"Marion, my dear," Kristoph said with a sardonic note in his voice. "We are drinking coffee under a sunshade of a balcony café on top of the Uffizi gallery in Florence, Italy. We have an unparalleled view of some of the most admired architecture on this planet…."

He paused and glanced around at the stupendous view. Even the top of the Citadel in the middle of Gallifrey's capitol wasn't as impressive as this. From here, El Duomo, the great dome of the Santa Maria del Fiore, dominated the rooftops in its red tiled glory, defying architects down the centuries to emulate Brunelleschi's gravity defying achievement. Closer to them, directly across the Piazza Della Signoria was the Palazzo Vecchio with its off-centre clock tower. All round were glorious examples of renaissance architecture that the founders of the Capitol could not have begun to imagine.

And besides, there was no café on top of the Gallifreyan Citadel!

"So why, my dear, with wo much to admire, are you engrossed in a Google search on your tablet?"

Marion looked up from her activities and smiled as she belatedly looked around at the view.

"It's just something I've been thinking about since we were in the Piazza del Duomo, earlier. The Baptistry of Saint John…. Beautiful building. It would be the highlight of any other plaza in the world, but totally overshadowed by the cathedral."

"Yes, it is a very impressive building," Kristoph admitted. "I'm running out of superlatives to describe places in this city. Magnificent, impressive, wonderful…."

"It was something about the doors," Marion continued. "Not the tourist entrance. I mean the huge bronze doors…"

"The doors with ten splendid panels depicting stories from the Old Testament, designed by Lorenzo Ghiberti in 1402 and known as the Gates of Paradise after Michelangelo declared them to be so glorious…."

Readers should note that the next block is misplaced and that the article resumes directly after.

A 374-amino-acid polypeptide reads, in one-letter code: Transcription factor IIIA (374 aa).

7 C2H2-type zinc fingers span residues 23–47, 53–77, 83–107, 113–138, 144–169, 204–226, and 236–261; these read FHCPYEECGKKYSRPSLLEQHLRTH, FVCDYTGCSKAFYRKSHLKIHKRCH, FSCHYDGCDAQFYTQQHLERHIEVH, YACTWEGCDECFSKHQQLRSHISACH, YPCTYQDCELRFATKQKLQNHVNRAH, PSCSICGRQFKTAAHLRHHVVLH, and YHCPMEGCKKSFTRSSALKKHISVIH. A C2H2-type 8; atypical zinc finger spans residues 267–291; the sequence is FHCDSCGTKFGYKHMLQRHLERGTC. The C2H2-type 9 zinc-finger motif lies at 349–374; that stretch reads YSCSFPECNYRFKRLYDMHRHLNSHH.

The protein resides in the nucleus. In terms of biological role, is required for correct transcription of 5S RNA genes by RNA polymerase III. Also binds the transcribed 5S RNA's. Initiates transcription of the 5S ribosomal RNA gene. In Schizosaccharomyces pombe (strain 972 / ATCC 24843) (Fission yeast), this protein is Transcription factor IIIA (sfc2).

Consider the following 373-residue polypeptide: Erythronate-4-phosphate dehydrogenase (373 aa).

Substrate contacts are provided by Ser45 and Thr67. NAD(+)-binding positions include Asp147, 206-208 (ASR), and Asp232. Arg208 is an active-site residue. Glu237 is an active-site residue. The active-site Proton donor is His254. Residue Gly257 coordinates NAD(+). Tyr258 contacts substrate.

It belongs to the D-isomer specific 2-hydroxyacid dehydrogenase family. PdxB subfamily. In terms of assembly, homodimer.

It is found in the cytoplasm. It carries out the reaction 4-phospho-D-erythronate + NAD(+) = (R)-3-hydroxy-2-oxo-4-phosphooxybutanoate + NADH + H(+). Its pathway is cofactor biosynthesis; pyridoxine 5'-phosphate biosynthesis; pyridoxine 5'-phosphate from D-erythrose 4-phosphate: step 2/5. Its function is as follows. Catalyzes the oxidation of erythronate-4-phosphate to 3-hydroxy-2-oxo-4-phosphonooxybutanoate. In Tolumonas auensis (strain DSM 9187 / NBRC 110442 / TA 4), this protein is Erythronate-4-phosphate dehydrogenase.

Marion said nothing in response to that. Of course, he had everything right, including the date and the correct pronunciation of Ghiberti without looking at any leaflet or guide book.

"Yes, I know the doors you mean," he added with a gentle laugh. "The grand entrance to the Panopticon used to resemble it in my grandfather's time, but they went for dark wood in recent centuries. The panels were rather different, of course."

"All the time I was looking at it, with all the tourists snapping pictures, I kept thinking I recognised the doors, not just from a guide book or a film or anything, but actually seeing them. But this is the first time we've been to Florence, and we haven't been to any of the other places listed as having copies – the Grace Cathedral in San Francisco, the Kazan Cathedral in Saint Petersburg and the Nelson-Atkins Museum of Art in Kansas City."

She definitely HAD looked up the information online. She wasn't that good.

"They sound interesting places in their own right, but we haven't been to any of them," Kristoph agreed.